GREEN ENCHILADAS RECIPE

 

  • Cooking Time: 60 minutes
  • Servings: 3
  • Preparation Time: 20 minutes

Ingredients

  • 2 bone-in chicken breast halves
  • 2 cups chicken broth
  • 1/4 white onion
  • 1 clove garlic
  • 2 teaspoons salt
  • 1 pound fresh tomatillos, husks removed
  • 5 serrano peppers
  • 1/4 white onion
  • 1 clove garlic
  • 1 pinch salt
  • 12 corn tortillas
  • 1/4 cup vegetable oil
  • 1 cup crumbled queso fresco
  • 1/2 white onion, chopped
  • 1 bunch fresh cilantro, chopped

Directions

  • In a saucepan, combine chicken breast with chicken broth, one quarter onion, a clove of garlic, and 2 teaspoons salt. Bring to a boil, and then boil for 20 minutes. Reserve broth, set chicken aside to cool, and discard onion and garlic. When cool enough to handle, shred chicken with your hands.
  • Place tomatillos and serrano chiles in a pot with water, enough to cover them. Bring to boil, and continue boiling until tomatillos turn a different shade of green (from bright green to a dull, army green). Strain tomatillos and chiles, and place in a blender with another quarter piece of onion, 1 clove garlic, and a pinch of salt. Pour in reserved chicken broth, so that liquid just covers the veggies in the blender by about an inch. Blend all ingredients until they are completely pureed. Pour salsa in a medium saucepan, and bring to a low boil.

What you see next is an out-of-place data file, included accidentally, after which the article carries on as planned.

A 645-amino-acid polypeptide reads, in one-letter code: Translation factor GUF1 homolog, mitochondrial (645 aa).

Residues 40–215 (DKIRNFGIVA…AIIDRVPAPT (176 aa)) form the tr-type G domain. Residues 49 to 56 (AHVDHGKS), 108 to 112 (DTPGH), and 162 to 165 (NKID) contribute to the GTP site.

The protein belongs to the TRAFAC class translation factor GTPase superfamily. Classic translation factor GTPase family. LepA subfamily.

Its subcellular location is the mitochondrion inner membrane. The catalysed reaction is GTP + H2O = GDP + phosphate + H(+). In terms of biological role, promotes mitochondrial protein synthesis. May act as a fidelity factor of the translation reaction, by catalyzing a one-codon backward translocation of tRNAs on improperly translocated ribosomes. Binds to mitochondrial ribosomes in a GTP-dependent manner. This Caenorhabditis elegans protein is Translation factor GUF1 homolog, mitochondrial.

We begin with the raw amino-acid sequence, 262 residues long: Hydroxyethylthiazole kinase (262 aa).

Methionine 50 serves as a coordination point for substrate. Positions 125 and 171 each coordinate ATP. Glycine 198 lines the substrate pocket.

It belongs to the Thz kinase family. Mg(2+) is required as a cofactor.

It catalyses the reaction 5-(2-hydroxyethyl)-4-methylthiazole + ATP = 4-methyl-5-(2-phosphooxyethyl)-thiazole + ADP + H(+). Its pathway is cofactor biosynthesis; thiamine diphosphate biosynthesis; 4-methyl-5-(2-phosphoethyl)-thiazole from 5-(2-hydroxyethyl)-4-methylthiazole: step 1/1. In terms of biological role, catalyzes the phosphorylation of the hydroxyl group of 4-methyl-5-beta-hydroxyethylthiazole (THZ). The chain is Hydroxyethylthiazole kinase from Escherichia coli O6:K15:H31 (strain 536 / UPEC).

• Pour oil in a frying pan, and allow to get very hot. Slightly fry tortillas one by one in hot oil, setting each on a paper towel afterwards to soak some of the oil. Finally, dip slightly fried tortillas in low-boiling green salsa, until tortillas become soft again. Place on plates, 3 per person.
  • Fill or top tortillas with shredded chicken, then extra green sauce. Top with crumbled cheese, chopped onion, and chopped cilantro.

Notes

Enchiladas originated in Mexico. The people living in the lake region of the Valley of Mexico traditionally ate corn tortillas folded or rolled around small fish. Writing at the time of the Spanish conquistadors, Bernal Díaz del Castillo documented a feast enjoyed by Europeans hosted by Hernán Cortés in Coyoacán, which included foods served in corn tortillas. (Note that the native Nahuatl name for the flat corn bread used was tlaxcalli; the Spanish give it the name tortilla.)In the nineteenth century, as Mexican cuisine was being memorialized, enchiladas were mentioned in the first Mexican cookbook, El cocinero mexicano ("The Mexican Chef"), published in 1831, and in Mariano Galvan Rivera's Diccionario de Cocina, published in 1845.

Categories: Mexican 

Website Credit: http://www.mexicanrecipesite.com

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